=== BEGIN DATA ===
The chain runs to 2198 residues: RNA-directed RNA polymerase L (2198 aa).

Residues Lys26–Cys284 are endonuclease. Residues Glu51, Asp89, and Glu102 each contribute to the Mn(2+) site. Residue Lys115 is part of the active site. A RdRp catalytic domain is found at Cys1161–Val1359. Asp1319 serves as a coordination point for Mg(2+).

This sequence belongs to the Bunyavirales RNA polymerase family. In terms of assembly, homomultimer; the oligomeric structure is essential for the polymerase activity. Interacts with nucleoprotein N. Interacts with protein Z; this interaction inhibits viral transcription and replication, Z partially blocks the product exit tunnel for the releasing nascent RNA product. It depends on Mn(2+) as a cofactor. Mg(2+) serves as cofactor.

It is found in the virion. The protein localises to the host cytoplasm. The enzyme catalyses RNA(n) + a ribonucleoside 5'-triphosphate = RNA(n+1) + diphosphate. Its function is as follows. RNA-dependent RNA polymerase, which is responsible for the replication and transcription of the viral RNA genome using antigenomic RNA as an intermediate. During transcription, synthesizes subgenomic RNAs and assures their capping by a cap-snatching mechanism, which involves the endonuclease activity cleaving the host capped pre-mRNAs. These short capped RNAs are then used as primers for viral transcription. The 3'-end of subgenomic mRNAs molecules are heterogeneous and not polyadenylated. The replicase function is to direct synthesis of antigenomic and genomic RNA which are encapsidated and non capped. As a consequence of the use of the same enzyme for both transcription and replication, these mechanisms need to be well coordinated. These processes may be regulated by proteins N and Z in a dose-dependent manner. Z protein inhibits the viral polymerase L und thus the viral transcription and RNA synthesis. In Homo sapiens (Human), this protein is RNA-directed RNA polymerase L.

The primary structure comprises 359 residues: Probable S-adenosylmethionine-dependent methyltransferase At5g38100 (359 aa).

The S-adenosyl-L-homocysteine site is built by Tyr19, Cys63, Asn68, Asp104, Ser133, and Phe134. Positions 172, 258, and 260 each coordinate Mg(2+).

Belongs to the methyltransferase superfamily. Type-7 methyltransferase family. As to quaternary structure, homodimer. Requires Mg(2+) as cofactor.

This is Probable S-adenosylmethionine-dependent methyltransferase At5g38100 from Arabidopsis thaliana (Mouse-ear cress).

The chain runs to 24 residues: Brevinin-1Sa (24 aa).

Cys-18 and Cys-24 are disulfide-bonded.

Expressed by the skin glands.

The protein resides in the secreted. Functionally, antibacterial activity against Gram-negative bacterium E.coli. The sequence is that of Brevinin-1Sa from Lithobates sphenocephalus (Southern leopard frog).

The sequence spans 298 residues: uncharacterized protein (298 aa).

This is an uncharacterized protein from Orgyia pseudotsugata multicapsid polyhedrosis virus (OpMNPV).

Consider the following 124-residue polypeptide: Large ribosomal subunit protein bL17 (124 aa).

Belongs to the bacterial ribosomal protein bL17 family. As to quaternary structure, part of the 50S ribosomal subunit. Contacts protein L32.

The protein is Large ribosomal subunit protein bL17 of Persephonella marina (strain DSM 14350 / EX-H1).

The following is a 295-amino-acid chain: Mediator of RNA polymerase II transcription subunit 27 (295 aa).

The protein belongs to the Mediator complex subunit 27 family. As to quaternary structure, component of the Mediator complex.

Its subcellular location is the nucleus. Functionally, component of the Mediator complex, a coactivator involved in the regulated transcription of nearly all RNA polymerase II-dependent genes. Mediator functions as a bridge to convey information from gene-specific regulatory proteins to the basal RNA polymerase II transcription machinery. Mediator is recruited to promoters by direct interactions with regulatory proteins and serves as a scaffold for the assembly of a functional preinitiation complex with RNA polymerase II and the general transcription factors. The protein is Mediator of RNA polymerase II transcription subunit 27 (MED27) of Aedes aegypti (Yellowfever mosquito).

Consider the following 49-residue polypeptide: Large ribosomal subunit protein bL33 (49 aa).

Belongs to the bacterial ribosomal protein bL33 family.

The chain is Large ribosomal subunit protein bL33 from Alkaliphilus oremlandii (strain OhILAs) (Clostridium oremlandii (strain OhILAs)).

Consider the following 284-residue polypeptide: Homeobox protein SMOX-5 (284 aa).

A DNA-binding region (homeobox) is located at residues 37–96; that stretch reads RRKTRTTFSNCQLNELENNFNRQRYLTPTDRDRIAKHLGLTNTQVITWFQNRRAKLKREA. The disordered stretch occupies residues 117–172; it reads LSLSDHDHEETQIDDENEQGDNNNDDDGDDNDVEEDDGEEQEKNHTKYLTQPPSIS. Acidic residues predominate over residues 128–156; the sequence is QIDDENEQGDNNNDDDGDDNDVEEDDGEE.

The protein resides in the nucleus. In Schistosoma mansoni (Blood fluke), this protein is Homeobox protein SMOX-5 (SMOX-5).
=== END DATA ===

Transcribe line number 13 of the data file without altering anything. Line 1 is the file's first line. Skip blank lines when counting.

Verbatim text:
The sequence spans 298 residues: uncharacterized protein (298 aa).